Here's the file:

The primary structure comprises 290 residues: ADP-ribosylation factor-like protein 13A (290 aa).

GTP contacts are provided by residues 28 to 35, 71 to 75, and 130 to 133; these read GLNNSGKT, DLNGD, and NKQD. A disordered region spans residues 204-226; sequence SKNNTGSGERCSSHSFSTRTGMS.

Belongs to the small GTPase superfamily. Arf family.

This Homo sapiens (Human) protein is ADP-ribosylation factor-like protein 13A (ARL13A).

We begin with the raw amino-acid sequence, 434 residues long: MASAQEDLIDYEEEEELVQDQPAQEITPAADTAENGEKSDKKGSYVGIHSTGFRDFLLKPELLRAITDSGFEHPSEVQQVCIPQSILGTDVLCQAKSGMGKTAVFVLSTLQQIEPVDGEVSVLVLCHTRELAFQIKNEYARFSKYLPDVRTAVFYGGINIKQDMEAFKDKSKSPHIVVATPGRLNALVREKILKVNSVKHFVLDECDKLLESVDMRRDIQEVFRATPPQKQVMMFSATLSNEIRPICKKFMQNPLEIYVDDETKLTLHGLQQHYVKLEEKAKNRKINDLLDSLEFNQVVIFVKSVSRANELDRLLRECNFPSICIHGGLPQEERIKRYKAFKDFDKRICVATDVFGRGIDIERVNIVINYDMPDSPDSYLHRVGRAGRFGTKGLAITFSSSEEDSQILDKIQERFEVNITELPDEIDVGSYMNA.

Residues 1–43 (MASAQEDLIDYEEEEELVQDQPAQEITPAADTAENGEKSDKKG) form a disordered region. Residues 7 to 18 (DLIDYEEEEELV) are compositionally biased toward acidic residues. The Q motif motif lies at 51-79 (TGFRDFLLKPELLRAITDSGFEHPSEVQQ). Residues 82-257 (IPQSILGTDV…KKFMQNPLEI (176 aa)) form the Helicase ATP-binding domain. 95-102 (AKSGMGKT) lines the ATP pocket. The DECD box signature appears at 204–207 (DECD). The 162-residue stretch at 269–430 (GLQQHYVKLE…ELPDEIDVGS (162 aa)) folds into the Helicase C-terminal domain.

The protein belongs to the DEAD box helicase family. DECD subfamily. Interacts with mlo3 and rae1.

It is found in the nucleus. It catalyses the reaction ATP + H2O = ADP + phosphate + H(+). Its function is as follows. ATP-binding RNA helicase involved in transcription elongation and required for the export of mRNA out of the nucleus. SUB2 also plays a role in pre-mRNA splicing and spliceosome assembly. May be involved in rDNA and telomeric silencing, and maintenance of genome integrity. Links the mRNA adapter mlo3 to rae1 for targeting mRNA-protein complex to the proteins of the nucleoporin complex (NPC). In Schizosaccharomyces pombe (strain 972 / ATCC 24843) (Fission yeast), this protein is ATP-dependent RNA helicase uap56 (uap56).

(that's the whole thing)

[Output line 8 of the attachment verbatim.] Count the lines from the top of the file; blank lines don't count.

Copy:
It is found in the nucleus. It catalyses the reaction ATP + H2O = ADP + phosphate + H(+). Its function is as follows. ATP-binding RNA helicase involved in transcription elongation and required for the export of mRNA out of the nucleus. SUB2 also plays a role in pre-mRNA splicing and spliceosome assembly. May be involved in rDNA and telomeric silencing, and maintenance of genome integrity. Links the mRNA adapter mlo3 to rae1 for targeting mRNA-protein complex to the proteins of the nucleoporin complex (NPC). In Schizosaccharomyces pombe (strain 972 / ATCC 24843) (Fission yeast), this protein is ATP-dependent RNA helicase uap56 (uap56).